Comparison of runoff, soil erosion, and winter wheat yields from no-till and inversion tillage production systems in northeastern Oregon

John D. Williams, Hero T. Gollany, Mark C. Siemens, Stewart B. Wuest, Daniel S. Long

Research output: Contribution to journalArticlepeer-review

43 Scopus citations


Conservation tillage systems that reduce soil erosion and maintain or increase soil carbon offer long-term benefits for producers in the inland Pacific Northwestern United States but could result in reduced grain yields due to increased pressure from weeds, disease, and insect pests. Our objective was to compare runoff, soil erosion, and crop yields from a conventional tillage, wheat-fallow two-year rotation and a no-till four-year rotation. The experiment was undertaken within a small watershed to provide results that would be representative of conservation effectiveness at the field scale. Two neighboring drainages, 5.8 and 10.7 ha (14 and 26 ac), in the 340 mm y-1 (13.4 in yr-1) precipitation zone of northeastern Oregon, were instrumented to record rainfall, runoff, and erosion over a four-year period (2001 through 2004). One drainage was cropped to a winter wheat-fallow rotation and received inversion tillage (tillage fallow). The second drainage was cropped in a four-year no-till rotation: winter wheat-chemical fallow-winter wheat-chickpea (no-till fallow). We recorded 13 runoff events from the inversion tillage system and 3 fiom the no-till system. Total runoff and erosion values from inversion tillage drainage were 5.1 mm (0.20 in) and 0.42 Mg ha-1 (0.19 tn ac-1) versus 0.7 mm (0.03 in) and 0.01 Mg ha-1 (<0.005 tn ac-1) from no-till drainage. The no-till rotation was substantially more effective in conserving soil and water in this field-scale comparison. Soil erosion observed in this research is a fraction of that reported for similar tillage practices outside of the Pacific Northwestern. Mean wheat yields did not significantly differ between inversion tillage and no-till treatments despite intensifying the rotation by replacing one year of fallow with a chickpea crop in the four-year rotation. Because of high year-to-year variability in yield and limited sample size, more study is needed to compare winter wheat yields in no-till production systems with inversion tillage. The no-till cropping system was more effective in reducing runoff and soil erosion and provides producers with an ability to protect soil and water resources in the dryland Pacific Northwest.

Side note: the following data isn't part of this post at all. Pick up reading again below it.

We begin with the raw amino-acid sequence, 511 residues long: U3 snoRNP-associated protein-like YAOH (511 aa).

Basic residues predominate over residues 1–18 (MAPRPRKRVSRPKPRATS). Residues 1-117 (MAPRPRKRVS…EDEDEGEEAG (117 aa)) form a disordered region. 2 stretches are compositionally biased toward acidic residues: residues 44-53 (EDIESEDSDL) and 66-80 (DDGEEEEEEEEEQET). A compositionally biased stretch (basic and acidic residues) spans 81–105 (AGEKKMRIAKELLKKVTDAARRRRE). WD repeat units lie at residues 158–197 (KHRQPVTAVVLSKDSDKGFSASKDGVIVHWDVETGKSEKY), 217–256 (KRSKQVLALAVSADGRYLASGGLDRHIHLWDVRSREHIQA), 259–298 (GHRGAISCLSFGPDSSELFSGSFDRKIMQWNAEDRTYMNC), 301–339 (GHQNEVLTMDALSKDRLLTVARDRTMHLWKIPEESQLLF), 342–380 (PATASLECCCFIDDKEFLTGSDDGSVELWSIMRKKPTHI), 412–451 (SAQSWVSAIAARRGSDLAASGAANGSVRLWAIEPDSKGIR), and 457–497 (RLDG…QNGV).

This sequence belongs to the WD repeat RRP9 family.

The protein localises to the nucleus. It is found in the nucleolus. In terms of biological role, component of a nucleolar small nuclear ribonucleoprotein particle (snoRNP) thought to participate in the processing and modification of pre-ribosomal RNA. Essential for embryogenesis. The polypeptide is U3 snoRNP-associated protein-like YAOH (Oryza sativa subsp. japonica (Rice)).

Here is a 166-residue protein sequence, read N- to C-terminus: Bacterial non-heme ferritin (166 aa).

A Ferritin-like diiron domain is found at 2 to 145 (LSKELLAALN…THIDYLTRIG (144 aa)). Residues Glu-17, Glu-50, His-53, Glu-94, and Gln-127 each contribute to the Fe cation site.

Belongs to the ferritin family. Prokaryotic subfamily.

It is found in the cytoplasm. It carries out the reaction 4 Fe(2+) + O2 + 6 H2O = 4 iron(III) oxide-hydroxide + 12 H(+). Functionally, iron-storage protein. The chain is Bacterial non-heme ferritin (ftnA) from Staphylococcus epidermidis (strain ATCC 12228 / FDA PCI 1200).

Original languageEnglish (US)
Pages (from-to)43-52
Number of pages10
JournalJournal of Soil and Water Conservation
Issue number1
StatePublished - Jan 2009


  • Conservation assessment
  • Crop rotation
  • Direct seeding
  • Field scale
  • Pacific Northwest
  • Small grain production
  • Watershed

ASJC Scopus subject areas

  • Agronomy and Crop Science
  • Water Science and Technology
  • Soil Science
  • Nature and Landscape Conservation


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